In order to understand the conceptual and moral basis of different forms of enclosure I focus on how the metaphorical nature of language continues to reproduce many of the misconceptions of the past—misconceptions that continue to reinforce the long held silences that ensure there will be little or no resistance to the loss of traditions of self-sufficiency and even our civil liberties. In effect, what ties the essays in this collection together is how the language of different thinkers, ranging from Plato, Descartes, Locke, Dewey, to George Lakoff and today’s advocates of computer-based learning, have contributed to the silences, prejudices, and just basic misconceptions about the cultural commons that are being reproduced by today’s supposedly pre-eminent thinkers, professors, and average citizens. Whether there is a casual connection between what their respective vocabularies illuminated and hid and today’s distinction between high and low status knowledge, or simply an interesting correspondence, will require further investigation. What is certain is that the silences concerning the cultural commons, as well as the ethnocentrism, that are such prominent features in the thinking of these philosophers and political theorists are also reproduced in most of the academic disciplines—and thus in the thinking of generations of university graduates."


Chapter Summary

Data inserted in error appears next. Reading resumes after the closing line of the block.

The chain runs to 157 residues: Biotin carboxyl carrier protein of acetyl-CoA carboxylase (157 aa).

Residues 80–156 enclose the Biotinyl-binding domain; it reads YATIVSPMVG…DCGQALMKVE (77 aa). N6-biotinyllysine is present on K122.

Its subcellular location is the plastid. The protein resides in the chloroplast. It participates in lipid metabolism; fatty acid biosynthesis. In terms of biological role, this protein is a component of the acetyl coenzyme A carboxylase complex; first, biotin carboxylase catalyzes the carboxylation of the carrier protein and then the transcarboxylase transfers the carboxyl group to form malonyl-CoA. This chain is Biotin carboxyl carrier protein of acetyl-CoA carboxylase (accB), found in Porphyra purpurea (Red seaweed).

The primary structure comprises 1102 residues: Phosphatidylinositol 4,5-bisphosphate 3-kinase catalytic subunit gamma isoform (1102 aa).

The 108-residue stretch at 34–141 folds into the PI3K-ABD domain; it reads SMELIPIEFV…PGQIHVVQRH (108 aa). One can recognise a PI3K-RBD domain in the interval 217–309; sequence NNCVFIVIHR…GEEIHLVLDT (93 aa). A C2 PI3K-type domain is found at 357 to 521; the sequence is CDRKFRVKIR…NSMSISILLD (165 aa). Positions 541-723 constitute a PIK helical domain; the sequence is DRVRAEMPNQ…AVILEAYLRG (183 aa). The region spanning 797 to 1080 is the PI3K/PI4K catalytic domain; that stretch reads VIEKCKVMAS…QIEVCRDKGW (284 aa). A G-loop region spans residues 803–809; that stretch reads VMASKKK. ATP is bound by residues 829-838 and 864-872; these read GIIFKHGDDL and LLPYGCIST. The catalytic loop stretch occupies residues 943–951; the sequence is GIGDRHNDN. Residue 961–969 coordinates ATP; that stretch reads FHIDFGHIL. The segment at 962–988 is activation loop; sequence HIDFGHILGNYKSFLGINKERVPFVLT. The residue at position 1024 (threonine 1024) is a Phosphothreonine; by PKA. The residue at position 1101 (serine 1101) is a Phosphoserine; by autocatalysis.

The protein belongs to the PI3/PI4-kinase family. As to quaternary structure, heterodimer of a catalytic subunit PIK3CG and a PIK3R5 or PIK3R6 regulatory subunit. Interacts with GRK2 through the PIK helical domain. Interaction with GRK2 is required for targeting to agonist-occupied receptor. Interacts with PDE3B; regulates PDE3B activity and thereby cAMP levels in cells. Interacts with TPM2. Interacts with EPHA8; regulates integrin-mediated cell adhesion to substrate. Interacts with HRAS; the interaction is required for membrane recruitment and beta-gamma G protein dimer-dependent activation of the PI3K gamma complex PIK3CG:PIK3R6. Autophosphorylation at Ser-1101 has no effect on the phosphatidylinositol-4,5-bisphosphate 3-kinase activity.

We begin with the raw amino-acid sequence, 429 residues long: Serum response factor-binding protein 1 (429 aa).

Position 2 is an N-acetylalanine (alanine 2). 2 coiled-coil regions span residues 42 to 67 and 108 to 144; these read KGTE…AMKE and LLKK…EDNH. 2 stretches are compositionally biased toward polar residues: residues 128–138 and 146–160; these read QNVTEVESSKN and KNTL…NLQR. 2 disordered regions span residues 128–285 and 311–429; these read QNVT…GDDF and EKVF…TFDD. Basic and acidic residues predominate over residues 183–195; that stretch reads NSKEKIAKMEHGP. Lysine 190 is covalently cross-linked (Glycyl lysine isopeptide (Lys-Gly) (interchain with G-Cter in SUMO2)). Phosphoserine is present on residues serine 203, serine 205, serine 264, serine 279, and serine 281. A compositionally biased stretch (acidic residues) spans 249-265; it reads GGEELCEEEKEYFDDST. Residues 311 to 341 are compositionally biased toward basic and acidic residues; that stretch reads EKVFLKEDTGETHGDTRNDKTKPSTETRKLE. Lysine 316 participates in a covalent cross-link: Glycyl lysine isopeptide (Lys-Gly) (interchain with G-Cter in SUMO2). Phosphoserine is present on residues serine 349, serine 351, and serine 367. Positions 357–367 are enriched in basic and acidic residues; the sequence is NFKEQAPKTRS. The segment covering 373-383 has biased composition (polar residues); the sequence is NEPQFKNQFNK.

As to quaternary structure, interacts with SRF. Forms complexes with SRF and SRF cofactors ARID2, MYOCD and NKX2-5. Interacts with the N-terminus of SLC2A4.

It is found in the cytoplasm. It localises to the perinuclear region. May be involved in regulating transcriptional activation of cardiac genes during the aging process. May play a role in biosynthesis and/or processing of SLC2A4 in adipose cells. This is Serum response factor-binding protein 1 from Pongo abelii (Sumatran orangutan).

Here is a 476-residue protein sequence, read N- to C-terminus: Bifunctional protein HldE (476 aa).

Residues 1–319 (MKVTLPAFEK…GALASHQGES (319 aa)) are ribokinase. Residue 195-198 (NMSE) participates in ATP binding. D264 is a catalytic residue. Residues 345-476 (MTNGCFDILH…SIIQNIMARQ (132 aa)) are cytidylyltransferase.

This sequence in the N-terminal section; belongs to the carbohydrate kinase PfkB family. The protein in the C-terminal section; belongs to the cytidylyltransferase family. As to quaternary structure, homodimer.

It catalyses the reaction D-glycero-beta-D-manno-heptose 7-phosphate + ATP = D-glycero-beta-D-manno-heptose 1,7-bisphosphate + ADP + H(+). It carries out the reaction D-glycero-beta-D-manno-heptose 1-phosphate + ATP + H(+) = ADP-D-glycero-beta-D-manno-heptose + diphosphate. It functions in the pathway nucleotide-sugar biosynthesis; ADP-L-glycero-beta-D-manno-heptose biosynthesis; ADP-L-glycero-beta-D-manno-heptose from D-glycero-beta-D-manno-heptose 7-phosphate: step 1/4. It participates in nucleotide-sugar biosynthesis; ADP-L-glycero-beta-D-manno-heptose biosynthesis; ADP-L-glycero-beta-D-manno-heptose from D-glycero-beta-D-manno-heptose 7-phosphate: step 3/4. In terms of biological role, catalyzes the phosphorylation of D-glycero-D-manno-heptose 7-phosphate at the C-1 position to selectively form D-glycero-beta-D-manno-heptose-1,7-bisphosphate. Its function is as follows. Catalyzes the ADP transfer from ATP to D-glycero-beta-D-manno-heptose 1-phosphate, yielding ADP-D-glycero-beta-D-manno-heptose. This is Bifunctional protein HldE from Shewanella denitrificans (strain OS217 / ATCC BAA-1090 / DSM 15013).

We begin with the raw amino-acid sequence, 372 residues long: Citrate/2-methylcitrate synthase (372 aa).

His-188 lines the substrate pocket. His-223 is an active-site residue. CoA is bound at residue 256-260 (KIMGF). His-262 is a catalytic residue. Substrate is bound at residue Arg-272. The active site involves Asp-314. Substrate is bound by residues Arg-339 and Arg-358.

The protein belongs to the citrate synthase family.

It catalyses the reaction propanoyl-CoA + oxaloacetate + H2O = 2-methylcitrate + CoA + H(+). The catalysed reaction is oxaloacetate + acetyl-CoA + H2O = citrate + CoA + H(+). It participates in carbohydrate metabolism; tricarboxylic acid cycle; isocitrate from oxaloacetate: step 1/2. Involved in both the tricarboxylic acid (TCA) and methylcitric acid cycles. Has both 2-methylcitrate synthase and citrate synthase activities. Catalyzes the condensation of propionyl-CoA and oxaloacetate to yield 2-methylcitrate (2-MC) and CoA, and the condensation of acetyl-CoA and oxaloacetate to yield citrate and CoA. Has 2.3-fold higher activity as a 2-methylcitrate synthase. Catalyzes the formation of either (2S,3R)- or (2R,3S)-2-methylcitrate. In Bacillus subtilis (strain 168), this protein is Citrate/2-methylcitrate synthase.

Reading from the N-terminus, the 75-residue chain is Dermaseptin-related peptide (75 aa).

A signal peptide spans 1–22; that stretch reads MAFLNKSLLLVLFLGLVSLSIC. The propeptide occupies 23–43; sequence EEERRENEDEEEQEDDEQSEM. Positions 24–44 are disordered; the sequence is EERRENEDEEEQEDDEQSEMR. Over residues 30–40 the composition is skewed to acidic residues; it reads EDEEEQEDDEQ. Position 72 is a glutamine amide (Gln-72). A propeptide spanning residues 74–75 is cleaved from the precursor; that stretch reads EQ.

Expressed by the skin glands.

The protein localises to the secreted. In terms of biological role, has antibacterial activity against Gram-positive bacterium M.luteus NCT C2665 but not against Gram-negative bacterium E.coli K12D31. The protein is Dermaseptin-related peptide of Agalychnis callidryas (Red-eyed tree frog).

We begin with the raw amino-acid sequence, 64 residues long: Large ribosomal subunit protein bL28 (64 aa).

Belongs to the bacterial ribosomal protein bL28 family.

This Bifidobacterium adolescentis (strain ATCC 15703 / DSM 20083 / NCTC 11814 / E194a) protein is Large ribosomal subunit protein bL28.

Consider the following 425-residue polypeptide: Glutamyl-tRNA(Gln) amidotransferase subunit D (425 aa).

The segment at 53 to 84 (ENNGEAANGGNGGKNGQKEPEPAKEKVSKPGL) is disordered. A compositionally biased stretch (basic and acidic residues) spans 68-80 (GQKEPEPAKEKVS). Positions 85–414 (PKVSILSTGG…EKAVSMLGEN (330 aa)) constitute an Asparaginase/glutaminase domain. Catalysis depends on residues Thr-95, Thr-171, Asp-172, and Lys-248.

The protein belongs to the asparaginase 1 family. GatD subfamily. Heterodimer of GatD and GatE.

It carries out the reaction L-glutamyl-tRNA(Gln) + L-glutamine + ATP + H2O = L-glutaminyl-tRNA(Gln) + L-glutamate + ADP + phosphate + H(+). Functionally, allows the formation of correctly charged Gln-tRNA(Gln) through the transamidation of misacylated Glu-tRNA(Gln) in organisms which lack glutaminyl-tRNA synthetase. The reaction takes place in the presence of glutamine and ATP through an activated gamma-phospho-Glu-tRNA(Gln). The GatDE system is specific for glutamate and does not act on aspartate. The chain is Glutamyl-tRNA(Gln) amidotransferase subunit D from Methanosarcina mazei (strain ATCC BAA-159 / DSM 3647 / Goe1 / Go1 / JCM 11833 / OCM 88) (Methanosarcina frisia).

"The first essay examines how George Lakoff’s theory on how to use language to control the frame that governs political discourse is complicit in reinforcing the market driven forces that are major contributors to the ecological crises. What he overlooks is that words such as liberalism and conservatism have a history, and that their current use today still carries forward the cultural assumptions and analogic thinking of the early theorists. While generally agreeing with Lakoff’s social justice agenda, I criticize him for not recognizing that if we accept his use of the word conservatism as referring to institutes, corporations, and politicians working to expand the free enterprise system, while reducing the responsibilities of government, then it is more difficult to recognize that environmentalists and the people working to support what remains of the cultural commons are the genuine conservatives. Without a knowledge of the history of language, it becomes more difficult to recognize the Orwellian use of language—and the slippery political and ecological slope that lies ahead when the loss of civil rights and government collusion with corporations are referred to as the expression of conservatism.

The essay on the language of John Dewey and Paulo Freire brings out how their respective ideas that there is one-true approach to knowledge (experimental inquiry for Dewey, and critical inquiry for Freire) contributes to the limited vocabulary of their world-wide following. Their vocabularies, and the cultural assumptions they are based upon, perpetuate the ethnocentrism, the Social Darwinian thinking of the nineteenth century, and the silences about both the ecological crises –as well as the way in which many of the world’s cultural commons represent alternatives to today’s environmentally destructive hyper-consumerism. The essay also points out that their approaches to knowledge, which they viewed as essential for all cultures to adopt, lacked an awareness that critical reflection needs to take account of how the misconceptions of the past are encoded in the language they relied upon in formulating their prescriptions for a progressive and emancipated existence. The essay also identifies the silences in their theories—the most important being an awareness of the cultural practices of their day that were degrading the environment, as well as what needs to be conserved as sources of resistance to the forces promoting consumerism and an industrial process that undermines local skills and mutual support systems.